Magazine December 09, 2019, Issue

Impeachment Requires Consensus

Engraving depicting the 1868 impeachment trial of Andrew Johnson (Bettmann/Contributor/Getty Images)
The process is political, not legal

On impeachment, we are bipolar. In President Donald Trump’s case, Americans who hold diametrically opposite positions — passionate belief that he is unfit and must be removed, or intense conviction that he is just what America needs to tame the “deep state,” which has subjected him to a three-year “witch hunt” — can look at the same facts, draw antithetical conclusions, and claim total vindication.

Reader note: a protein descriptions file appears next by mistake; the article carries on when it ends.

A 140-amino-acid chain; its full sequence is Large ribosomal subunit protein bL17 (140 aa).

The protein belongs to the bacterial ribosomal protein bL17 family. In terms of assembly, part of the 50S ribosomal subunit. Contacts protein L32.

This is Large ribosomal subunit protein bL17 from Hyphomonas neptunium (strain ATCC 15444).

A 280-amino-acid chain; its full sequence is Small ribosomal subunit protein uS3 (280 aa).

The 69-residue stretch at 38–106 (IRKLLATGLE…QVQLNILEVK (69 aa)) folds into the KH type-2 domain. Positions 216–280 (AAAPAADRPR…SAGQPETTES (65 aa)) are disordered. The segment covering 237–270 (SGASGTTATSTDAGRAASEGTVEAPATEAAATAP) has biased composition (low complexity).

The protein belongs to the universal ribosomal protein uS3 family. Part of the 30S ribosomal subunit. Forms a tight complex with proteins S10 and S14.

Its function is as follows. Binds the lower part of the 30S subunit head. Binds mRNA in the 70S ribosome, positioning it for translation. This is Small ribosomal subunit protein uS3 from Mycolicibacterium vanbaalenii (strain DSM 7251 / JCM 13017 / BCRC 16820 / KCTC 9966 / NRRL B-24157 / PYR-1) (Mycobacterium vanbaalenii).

How can that be?

It is because impeachment defies the story that we tell ourselves about who we are: a people dedicated, first and foremost, to the rule of law. To the contrary, we are a body

This article appears as “‘To Doom to Honor or Infamy’” in the December 9, 2019, print edition of National Review.

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Readers write in with fond memories of fatherhood, some long-held admiration, and some prefix pedantry.

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